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Canada - White knuckles for Sarah reaching Bugaboo Glacier

Canada - White knuckles for Sarah reaching Bugaboo Glacier


Postby ChrisW » Mon Jun 27, 2016 7:13 pm

Date walked: 25/06/2016

Time taken: 5.5

Distance: 9.2 km

Ascent: 749m

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The Conrad Kain Hut in Bugaboo Provincial Park in British Columbia is perhaps more familiar to climbers than it is to hikers. Standing on an alpine ridge overlooking a glacial valley and a number of towering granite spires in the Purcell Mountain Range it is a wonderful location reached by the most determined. Don't let the short distance and relatively small ascent numbers fool you, the Bugaboos are a challenging hike and not for the faint of heart.

Sarah and I were taking a long weekend in Radium Hot Springs in British Columbia as my birthday getaway. When I asked Sarah if she would be interested in hiking to the Bugaboos I was genuinely surprised when she said yes. I'd shown her photos of the narrow ledges with chained walls and ladder ascents (both of which would normally leave her retreating) but the lure of the glacial views pipped the fear and off we went.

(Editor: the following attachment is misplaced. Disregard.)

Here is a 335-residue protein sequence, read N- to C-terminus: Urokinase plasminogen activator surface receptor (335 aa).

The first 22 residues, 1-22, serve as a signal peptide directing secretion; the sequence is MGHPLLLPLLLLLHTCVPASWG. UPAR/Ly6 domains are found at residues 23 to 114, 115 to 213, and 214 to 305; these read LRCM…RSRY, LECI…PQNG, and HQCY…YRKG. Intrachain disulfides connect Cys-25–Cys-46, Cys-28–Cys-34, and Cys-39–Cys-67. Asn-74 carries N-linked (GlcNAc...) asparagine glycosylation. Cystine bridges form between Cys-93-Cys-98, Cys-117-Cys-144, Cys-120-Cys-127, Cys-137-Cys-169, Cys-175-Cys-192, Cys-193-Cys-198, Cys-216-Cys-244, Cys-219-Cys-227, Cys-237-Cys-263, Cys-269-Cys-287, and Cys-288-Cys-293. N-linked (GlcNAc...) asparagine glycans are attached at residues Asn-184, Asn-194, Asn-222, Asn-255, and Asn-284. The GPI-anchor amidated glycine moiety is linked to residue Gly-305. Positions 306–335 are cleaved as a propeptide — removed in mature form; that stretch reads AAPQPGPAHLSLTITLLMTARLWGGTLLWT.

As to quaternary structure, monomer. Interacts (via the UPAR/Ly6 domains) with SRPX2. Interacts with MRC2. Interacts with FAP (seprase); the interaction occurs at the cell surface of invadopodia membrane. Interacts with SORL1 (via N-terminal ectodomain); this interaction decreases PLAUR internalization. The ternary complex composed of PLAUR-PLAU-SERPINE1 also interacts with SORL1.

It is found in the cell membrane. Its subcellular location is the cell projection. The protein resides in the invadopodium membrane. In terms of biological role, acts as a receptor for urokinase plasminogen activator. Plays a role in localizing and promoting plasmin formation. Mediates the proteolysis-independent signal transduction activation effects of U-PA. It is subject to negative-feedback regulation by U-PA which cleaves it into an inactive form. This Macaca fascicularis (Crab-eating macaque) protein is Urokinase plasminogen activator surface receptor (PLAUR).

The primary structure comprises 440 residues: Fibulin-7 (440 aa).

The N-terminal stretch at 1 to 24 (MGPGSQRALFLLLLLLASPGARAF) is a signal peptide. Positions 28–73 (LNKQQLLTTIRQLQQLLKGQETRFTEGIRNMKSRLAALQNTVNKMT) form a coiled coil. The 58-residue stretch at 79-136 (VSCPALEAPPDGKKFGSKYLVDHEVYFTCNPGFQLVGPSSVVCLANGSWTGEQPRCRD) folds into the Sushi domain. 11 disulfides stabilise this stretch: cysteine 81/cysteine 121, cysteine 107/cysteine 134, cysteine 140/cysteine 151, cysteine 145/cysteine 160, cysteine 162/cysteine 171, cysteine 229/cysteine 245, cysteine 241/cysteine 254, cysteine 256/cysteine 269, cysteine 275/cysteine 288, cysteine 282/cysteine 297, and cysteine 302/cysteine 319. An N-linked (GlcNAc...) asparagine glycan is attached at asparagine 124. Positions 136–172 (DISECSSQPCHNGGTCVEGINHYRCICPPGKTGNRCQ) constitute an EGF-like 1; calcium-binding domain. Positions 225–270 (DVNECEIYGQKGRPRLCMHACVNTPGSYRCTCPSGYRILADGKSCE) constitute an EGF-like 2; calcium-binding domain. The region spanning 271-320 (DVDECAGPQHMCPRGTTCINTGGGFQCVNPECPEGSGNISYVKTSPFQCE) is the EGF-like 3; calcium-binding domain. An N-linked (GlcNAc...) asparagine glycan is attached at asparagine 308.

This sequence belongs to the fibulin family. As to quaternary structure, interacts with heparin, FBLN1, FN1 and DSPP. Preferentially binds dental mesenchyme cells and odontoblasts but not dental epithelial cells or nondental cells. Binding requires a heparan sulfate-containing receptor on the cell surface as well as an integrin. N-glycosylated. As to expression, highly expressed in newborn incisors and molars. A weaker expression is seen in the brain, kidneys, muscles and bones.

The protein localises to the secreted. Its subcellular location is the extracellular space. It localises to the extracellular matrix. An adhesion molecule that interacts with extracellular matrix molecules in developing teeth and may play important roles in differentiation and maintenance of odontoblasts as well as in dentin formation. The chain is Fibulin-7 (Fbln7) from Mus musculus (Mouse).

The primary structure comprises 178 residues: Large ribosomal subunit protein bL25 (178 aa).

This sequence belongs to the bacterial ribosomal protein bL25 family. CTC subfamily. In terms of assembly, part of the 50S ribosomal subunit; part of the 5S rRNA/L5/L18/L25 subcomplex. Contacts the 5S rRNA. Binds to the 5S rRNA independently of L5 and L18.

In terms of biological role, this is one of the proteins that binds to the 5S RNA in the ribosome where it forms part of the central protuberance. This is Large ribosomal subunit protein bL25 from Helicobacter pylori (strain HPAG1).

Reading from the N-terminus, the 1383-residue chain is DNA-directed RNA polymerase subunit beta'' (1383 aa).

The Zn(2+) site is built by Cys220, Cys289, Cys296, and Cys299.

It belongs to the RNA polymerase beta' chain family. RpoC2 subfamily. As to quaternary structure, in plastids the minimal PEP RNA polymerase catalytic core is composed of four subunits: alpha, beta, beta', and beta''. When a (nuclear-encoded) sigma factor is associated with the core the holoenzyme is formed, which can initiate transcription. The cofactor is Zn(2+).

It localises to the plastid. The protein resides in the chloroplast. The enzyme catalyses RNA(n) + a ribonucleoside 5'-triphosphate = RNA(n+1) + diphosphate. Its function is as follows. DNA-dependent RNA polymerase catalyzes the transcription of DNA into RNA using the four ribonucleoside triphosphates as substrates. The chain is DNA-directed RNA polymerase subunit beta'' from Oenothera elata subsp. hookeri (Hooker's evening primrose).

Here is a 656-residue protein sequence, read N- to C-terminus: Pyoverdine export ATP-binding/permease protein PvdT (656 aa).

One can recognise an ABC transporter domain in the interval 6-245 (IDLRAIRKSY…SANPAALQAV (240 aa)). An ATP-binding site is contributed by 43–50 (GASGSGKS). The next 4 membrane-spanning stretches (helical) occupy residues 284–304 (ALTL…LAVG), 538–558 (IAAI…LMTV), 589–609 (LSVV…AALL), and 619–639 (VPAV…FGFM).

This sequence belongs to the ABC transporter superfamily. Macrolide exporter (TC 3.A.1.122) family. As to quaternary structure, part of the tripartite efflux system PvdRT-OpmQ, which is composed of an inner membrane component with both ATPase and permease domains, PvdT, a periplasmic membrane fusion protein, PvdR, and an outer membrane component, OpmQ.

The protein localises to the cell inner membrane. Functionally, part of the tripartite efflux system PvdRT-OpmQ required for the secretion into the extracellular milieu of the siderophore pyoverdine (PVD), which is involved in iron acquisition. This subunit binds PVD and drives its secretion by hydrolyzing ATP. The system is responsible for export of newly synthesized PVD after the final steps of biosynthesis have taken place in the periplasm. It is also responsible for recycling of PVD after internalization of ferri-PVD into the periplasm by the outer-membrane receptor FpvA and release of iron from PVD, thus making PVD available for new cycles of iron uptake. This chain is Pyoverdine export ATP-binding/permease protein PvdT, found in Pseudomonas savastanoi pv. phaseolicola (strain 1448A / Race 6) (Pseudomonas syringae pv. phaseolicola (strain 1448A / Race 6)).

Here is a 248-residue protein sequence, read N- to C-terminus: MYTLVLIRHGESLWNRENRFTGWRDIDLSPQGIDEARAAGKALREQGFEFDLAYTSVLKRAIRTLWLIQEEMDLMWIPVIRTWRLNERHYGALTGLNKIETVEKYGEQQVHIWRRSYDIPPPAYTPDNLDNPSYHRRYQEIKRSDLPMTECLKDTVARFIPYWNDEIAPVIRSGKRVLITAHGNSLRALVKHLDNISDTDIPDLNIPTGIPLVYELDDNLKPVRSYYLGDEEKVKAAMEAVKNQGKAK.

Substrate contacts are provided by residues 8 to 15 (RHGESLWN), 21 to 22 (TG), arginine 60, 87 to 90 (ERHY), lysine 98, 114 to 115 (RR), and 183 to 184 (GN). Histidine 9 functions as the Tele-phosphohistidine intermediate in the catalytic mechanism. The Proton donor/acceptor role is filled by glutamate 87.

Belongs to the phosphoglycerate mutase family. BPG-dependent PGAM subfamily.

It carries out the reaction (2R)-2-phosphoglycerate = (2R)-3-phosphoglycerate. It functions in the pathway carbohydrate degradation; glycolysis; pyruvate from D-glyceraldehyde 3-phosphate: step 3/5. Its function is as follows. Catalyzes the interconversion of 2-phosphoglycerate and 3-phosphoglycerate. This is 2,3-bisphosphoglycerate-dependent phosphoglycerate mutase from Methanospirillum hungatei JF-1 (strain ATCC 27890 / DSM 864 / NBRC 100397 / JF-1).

The trailhead for the hike is reached via a tortuous 46km narrow logging road replete with potholes, washouts and badly connected bridges, but worth every km all the same. To reach the trailhead take highway 95 north from Radium Hot Springs for 28kms to the tiny town of Brisco where a small roadside sign directs you onto Brisco Rd which gets you across a wetland area and onto the logging trail. At all junctions keep your eyes open for signs with 'Bugaboo Lodge' and an arrow to keep you on track, at the final turning for the lodge a second sign directs you to Bugaboo Provincial Park, follow this just a couple more kms to its end in the trailhead car park.

Before reaching the car park we stopped off at a couple of waterfalls including Bugaboo Falls which present an excellent roadside distraction and a good excuse to quit the bumpy road for a few minutes.

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Another stop was called for along the entrance road at the first sighting of the Bugaboo Glacier as it encircles a huge granite spire named 'The Hounds Tooth' which in this shot is almost hidden by low cloud.